Friday, November 21, 2003 Page 11 Sports highlights Bengals end Chiefs perfect run Trooper picks JTF personnels predictions for this weeks games Air Force at San Diego State Army at Hawaii Ohio State at Michigan Auburn at Alabama UCLA at USC Raiders at Chiefs Seahawks at Ravens 49ers at Packers Bengals at Chargers Panthers at Cowboys Last weeks record Overall record 1st SGT Sandra Adams-Jones 273rd MP Co. Craig Basel MWR director SSG Deon Lee 216th MP Co. SSG Stephanie Nielsen 384th MP Bn. Air Force Hawaii Michigan Auburn USC Chiefs Seahawks Packers Bengals Panthers 5-5 46-30 Air Force Hawaii Michigan Auburn USC Chiefs Seahawks Packers Chargers Cowboys 6-4 45-31 San Diego State Hawaii Michigan Auburn USC Chiefs Ravens Packers Bengals Cowboys 7-3 52-24 Air Force Hawaii Ohio State Auburn USC Chiefs Seahawks 49ers Bengals Cowboys 6-4 49-27 Games Compiled by SPC Rick Fahr The lone unbeaten team in the NFL, the Kansas City Chiefs fell to the Cincinnati Bengals on Sunday, days after Bengals wide receiver Chad Johnson guaranteed a win. Dont feel too sorry for the Chiefs, though. Theyre 9-1 and leading their division by three games. Speaking of division lead ers, the Bengals sit atop the AFC North with a 5-5 mark. Theyre tied for first with the Baltimore Ravens Other AFC division leaders are the New England Patriots and Ten nessee Titans In the NFC, leaders are the Saint Louis Rams Carolina Panthers Minnesota Vikings and Dallas Cowboys *** In the college ranks, there were few surprises over the weekend. The big surprise didnt come on the field. It came in the form of the latest Bowl Championship Series rankings, which showed Ohio State leapfrogging Southern Cali fornia despite USCs 45-0 pasting of Arizona USC isnt the only team with BCS concerns. TCU unbeaten on the season, has fallen out of the BCS top six. Being in that elite company was the only guarantee that TCU would earn a BCS bowl invitation. As it stands now, the Horned Frogs may be on the outside looking in at Georgia or Tennessee both teams on the BCS bubble. The only team not worried about all this hoopla? The con sensus No. 1 team in the land, the Oklahoma Sooners College football fans should lay in a supply of videotapes and get their VCRs ready for this weekends rivalry action Michigan vs. Ohio State Auburn vs. Alabama and UCLA vs. USC are among the offerings. *** Two weeks into the young NBA season, the Los Angeles Lakers have put their consid erable troubles behind them. At the least, theyre not letting their off-the-court issues get in the way of winning basketball games. The Lakers are 8-2 and lead the Pacific Division. Other division leaders are the Boston Celtics Indiana Pacers and Houston Rockets Allen Iverson is leading the league in points, averaging 29.7 per game. Tracy McGrady is second, with 25.6 per game. Compiled from www. espn.com. Hoops tourney set for Nov. 29 Male and female hoop sters should mark Nov. 29 on their calendar. Beginning at 9 a.m. on that day will be the MWR Holiday Hoops Turkey Style 3-on-3 Roundball Classic. The tournament will include mens and womens divisions and will take place at G.J. Denich Gymnasium. Teams will consist of only three people, with no substitutes allowed, and rosters are due at the gym nasium. The teams may be male, female or co-ed. The tournament will feature a double-elimina tion format. Trophies will be awarded for first, sec ond and third places. In addition, MWR gift certifi cates $15, $10 and $5 will also be included. For more information, contact MWR, 2193.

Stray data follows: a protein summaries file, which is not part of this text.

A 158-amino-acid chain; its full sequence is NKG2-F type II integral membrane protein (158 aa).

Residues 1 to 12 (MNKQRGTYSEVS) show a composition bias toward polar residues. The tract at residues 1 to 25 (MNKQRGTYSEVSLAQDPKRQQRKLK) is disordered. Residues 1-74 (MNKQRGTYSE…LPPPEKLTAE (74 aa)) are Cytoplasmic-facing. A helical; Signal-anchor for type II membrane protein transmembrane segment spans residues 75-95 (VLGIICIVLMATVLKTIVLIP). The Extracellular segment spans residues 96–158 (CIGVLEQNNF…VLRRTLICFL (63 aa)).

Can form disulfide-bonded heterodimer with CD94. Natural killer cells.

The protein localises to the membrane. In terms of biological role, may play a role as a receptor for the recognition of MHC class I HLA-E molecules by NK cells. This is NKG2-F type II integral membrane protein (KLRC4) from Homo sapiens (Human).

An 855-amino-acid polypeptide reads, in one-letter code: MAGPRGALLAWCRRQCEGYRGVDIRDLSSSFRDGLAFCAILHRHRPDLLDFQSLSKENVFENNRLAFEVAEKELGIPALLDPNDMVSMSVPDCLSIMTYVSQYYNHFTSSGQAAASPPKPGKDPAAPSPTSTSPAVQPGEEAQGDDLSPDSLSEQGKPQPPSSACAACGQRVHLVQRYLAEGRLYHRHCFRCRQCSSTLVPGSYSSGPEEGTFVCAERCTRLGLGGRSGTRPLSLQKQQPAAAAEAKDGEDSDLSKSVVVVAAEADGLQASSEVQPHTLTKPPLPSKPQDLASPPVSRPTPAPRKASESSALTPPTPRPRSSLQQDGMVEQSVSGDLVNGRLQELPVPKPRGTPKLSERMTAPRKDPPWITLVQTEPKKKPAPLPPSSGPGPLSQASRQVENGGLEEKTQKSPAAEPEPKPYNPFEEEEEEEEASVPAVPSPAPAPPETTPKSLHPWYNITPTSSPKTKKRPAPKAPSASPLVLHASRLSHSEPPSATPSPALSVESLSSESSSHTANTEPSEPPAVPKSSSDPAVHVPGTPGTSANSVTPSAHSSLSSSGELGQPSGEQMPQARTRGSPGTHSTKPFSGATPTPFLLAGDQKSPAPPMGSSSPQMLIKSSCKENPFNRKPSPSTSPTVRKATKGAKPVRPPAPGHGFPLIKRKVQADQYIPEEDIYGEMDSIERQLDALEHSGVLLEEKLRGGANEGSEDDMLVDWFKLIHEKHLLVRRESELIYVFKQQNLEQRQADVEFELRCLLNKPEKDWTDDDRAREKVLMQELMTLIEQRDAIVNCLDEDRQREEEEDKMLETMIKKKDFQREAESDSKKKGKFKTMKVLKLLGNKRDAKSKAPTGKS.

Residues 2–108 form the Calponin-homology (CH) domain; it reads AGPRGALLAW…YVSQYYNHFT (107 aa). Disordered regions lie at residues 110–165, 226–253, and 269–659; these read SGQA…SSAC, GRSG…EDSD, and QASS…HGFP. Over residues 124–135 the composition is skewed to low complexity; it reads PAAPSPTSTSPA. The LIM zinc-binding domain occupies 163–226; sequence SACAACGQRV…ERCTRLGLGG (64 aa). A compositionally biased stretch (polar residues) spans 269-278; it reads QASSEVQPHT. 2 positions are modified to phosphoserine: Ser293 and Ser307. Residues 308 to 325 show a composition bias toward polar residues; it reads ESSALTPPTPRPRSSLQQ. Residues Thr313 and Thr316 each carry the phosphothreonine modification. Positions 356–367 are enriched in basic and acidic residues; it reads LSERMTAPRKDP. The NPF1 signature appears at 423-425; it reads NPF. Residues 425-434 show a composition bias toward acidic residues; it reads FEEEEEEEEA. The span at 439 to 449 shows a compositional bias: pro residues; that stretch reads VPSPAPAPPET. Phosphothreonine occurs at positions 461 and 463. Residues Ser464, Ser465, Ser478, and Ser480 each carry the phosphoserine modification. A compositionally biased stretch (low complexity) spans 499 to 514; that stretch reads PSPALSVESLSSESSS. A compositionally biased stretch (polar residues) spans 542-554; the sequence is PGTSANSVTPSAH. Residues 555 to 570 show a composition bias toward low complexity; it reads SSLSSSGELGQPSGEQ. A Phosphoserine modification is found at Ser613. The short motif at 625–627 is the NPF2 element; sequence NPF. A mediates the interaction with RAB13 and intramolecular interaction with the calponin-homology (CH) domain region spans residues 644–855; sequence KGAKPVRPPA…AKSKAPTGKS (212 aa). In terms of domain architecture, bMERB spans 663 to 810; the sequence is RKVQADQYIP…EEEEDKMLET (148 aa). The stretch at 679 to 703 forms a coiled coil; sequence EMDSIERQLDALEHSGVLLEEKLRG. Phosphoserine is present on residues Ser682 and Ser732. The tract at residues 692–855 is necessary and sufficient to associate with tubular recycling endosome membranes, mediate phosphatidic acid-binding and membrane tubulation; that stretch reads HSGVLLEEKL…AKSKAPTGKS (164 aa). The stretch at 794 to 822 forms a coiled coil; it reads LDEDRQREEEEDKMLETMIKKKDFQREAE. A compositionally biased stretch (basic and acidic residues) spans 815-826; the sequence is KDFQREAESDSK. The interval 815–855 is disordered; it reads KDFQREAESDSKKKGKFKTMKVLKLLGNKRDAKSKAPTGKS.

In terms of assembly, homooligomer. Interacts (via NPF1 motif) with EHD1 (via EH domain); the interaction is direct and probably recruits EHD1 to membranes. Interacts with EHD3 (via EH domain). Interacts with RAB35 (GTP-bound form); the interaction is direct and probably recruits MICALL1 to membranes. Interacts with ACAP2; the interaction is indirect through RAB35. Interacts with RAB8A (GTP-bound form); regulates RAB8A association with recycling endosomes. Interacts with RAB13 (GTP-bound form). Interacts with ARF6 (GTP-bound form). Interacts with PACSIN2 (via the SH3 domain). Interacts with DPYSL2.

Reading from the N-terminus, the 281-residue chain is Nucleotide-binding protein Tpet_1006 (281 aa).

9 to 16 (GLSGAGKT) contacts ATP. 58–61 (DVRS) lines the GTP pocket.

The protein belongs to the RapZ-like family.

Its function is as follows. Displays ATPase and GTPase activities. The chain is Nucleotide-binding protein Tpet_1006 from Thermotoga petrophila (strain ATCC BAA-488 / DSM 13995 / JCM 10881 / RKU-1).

Friday, November 21, 2003 Page 12 15 Minutes of Fame... With SPC Brian Wilson, 217 th MP Co Alabama guardsman SGT Brian Wilson entered the military in hopes of attaining his dream of becoming a police officer. His 13 years of service has taught him many lessons he uses to give his best to his family, country and fellow human beings around the world. Wilson serves as a military policeman in Guantanamo Bay. By SPC Katherine L. Collins Q: What inspired you to join the mili tary? A: I always wanted to be a police officer, and I figured the best experience I could get was hands-on through the military police corps, using it as a stepping stone. Plus, I knew Id get the benefits for college. It helped pay for my police academy training. Q: Where have you deployed? A: Ive been to Bosnia and Croatia. Also, I used to work in customs, and we served mis sions in Saudi Arabia. In customs, I also trav eled to nearly every place containing troops. It was my job to help clear them to return home or back to Germany. Q: What do you recall as your best mili tary experience? A: Customs was the most fun as far as see ing the world and learning a different aspect of law enforcement that I never would have learned as a regular MP. Serving in Bosnia was best though. You dont always see exactly how you are helping people when you are working in the back of the mission. In Bosnia we did humanitarian work after we stabilized things. We saw families able to walk around with each other again as we kept the peace. That was def initely a rewarding experience. Q: How has your military service impacted and molded you as a service mem ber and a person? A: It gives you more confidence to strive for excellence. Back home Im on a SWAT team. The experience I have from the military is a benefit, because it gives me the endurance to carry on. Q: Who is your family? A: I am married. Weve been on the list to adopt for six years. If this adoption succeeds, we plan to adopt more children. We just want to help children who never had a chance to start with. Q: In what ways have your family, friends and civilian employer supported you in your active military career? A: My family is very supportive, loving, caring and always praying for me. Friends are very positive too. My employer has really been a blessing with me being gone for two years, first serving in Georgia and now here. Theyve helped me in every way they can. I know its hard being in my employers shoes. Q: In what ways have you kept in contact with your family? A: I use the computer, and I will try a web cam I got for Christmas. I also call home every day on Dialpad. We also exchange pictures. My wife sends pictures of our little angel. Q: What experiences and personal quali ties do you believe have benefited you most in this deployment professionally and person ally? A: My faith. God provides me the peace of mind, focus and right attitude needed to perform my job with the detainees here and to interact with my fellow soldiers and chain of command. I also trust God to bring me home safely to my wife and to watch over [our little girls] future. Friends also help me get through this mission. Good friends are a gold mine. One of my best friends from my hometown is also here. When I get off work I go talk with my friends. I read a lot too. Im trying to read the Bible in a Year. Thats helping a lot. Q: What do you do to relax at home and on deployment? A: At home I hunt and fish, and I just started woodworking. I built a dining room table for my wife. Here I fish out in the bay some, and I tie fly fishing flies. This has been one of the most relaxing and rewarding hobbies here. Q: What goals have you set for yourself while in Guantanamo? A: I would like to lose weight and improve my physical fitness. I would like to max my fit ness test at the police department when I get back. I had aimed to max my test here, but Im still overcoming a dislocated shoulder injury. Q: How do you think this mission will impact you as you leave Guantanamo? A: Ive become very humble in performing the work we must do as MPs to take special care of the detainees. In this job you learn patience, a skill used all through your life and in every area of your life. Career-wise, you learn lessons from anything you do. Ive learned lessons here I can use back on the street. Q: Looking back on your overall military experience, what makes you most proud to serve? A: The times that I have been able to see the fruits of our labor in helping people. Its not about the thanks. Its about knowing Ive made a difference. Having been all over the world with the military, Ive learned just how much I have in comparison to people in other nations. Serving in the military is one way I can share that wealth of freedom, opportunity and mate rial abundance with others. Also, the military is full of outstanding people who serve for the same reasons as me. Knowing them and serving alongside them is an added benefit. Photo by SPC Katherine L. Collins SGT Brian Wilson, of the 217th Military Police Com pany, opens the front gate of the Camp Delta deten tion facility. Wilson brings his civilian experience as a federal police officer to the Guantanamo mission. In return, he finds his experience here rewarding, teach ing him such lessons as humility and patience.